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Oregon's Measure 37 Declared Unconstitutional

What Will It Mean for the Future of the State's Planning Program

Thinking Forward
Categorized Under: Environment



In October 2005, an Oregon circuit court declared Measure 37, the state’s land use “compensation initiative, unconstitutional. Measure 37 provides that a landowner is entitled to receive just compensation when a land use regulation is enacted after they became the owner, if the regulation restricts the use of the property and allegedly reduces its fair market value. This article describes Measure 37, the impacts of the decision, as well as the potential future growth of Oregon.

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Authored By

  • Ron Bass

    Senior FellowICF International

    Ronald Bass has participated in environmental and planning studies under the California Environmental Quality Act (CEQA), the National Environmental Policy Act (NEPA), and state planning laws. He is coauthor of The CEQA DESKBOOK: A Step-by-Step Approach to the California Environmental Quality Act and The NEPA Book: A Step-By-Step Guide on How to Comply with the National Environmental Policy Act.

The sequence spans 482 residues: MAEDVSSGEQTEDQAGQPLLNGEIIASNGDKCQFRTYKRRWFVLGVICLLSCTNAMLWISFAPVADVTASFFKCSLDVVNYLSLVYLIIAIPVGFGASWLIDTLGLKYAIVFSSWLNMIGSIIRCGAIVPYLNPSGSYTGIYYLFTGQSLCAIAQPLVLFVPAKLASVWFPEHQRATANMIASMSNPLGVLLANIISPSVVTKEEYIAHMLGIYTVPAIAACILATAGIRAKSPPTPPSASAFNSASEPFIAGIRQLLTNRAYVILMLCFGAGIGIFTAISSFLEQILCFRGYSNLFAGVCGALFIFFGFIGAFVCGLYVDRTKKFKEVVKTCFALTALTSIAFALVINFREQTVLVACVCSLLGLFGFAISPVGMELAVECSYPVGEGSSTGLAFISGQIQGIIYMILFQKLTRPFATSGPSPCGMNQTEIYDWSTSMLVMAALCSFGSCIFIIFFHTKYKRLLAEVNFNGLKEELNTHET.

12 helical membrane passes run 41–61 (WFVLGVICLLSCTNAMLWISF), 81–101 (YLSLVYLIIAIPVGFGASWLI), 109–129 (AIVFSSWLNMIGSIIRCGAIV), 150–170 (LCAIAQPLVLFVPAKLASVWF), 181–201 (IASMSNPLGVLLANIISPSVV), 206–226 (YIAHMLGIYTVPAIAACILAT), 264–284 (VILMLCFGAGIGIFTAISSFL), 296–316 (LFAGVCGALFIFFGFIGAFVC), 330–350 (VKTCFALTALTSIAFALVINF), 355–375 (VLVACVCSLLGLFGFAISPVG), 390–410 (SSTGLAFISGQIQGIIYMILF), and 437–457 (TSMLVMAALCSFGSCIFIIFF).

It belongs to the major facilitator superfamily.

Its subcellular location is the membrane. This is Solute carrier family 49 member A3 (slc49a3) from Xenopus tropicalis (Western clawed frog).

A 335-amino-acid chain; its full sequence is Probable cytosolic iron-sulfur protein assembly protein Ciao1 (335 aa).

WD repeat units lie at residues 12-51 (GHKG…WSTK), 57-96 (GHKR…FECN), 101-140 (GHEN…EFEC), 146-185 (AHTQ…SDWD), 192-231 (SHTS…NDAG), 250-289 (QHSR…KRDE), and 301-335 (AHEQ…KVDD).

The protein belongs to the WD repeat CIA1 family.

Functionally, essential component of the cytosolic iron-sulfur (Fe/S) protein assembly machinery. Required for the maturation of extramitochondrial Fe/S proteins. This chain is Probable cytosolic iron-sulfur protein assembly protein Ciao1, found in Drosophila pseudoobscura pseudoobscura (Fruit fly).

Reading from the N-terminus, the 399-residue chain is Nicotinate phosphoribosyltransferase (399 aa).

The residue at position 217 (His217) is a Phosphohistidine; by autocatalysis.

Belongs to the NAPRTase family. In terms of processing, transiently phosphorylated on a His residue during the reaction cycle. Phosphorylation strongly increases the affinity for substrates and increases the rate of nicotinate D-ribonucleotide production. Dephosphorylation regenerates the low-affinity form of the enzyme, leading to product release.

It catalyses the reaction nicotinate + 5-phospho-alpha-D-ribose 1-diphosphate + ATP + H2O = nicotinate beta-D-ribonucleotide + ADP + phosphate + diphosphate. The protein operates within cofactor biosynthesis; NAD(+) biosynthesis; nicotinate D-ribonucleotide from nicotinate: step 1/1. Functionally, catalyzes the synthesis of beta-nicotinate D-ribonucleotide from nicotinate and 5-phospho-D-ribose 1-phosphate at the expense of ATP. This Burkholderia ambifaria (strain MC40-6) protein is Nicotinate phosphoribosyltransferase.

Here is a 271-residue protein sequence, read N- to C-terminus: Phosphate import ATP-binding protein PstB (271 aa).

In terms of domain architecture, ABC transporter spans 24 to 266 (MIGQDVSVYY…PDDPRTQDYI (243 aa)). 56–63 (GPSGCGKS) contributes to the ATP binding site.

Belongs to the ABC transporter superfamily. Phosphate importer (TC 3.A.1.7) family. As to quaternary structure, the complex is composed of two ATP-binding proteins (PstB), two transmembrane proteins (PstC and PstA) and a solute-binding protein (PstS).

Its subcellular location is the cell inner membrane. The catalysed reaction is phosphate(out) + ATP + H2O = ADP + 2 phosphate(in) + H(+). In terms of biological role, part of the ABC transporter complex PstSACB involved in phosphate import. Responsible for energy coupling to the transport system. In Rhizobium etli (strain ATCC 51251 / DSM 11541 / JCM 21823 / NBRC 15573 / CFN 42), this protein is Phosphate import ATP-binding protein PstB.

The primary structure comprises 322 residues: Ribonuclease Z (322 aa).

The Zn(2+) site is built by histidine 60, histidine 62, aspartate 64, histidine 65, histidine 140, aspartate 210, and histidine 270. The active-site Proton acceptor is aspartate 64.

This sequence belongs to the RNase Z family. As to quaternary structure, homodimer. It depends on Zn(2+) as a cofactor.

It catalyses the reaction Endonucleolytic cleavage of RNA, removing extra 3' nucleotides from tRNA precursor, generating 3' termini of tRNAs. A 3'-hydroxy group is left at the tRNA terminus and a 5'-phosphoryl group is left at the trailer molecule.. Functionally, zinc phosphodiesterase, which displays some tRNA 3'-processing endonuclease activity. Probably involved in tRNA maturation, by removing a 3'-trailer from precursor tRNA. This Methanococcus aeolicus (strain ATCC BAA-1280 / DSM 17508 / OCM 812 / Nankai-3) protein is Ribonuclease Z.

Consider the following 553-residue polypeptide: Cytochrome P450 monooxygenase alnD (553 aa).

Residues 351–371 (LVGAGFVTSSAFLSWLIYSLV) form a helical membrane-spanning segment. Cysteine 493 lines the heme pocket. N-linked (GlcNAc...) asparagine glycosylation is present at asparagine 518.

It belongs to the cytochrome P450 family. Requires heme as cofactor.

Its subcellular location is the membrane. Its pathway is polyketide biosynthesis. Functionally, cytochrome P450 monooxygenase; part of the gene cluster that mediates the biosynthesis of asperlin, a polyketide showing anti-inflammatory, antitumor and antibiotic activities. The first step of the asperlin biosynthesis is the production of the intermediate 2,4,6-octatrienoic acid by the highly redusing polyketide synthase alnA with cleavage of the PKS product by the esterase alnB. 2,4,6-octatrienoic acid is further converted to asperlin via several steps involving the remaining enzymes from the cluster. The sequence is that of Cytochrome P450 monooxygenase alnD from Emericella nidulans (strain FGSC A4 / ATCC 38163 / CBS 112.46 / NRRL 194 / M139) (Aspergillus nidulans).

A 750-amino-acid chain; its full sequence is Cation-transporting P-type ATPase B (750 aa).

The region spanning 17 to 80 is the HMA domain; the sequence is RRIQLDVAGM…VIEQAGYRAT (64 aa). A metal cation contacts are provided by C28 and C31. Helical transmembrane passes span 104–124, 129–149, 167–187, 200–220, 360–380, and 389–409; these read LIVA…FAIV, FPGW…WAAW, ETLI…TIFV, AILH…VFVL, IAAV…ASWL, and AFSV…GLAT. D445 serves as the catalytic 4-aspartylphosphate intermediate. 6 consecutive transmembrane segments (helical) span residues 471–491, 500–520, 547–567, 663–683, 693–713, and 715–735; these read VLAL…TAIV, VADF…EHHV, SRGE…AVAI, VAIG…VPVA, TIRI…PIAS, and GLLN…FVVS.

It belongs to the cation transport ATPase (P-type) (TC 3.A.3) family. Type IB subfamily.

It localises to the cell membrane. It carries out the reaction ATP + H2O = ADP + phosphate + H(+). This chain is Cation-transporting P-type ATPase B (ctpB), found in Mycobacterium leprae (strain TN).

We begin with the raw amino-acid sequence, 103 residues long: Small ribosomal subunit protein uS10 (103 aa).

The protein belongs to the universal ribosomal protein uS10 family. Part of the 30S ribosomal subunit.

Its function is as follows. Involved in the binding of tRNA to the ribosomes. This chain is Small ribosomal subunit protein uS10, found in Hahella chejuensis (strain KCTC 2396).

A member of the editorial board of California Environmental Law Reporter, he writes articles about legislation, regulations, and court decisions. Mr. Bass has served as president of the Association of Environmental Professionals and the American Planning Association, California chapter, from which he received the Distinguished Leadership Award.

Insight Details

Published: Nov 1, 2005
Source: ICF International

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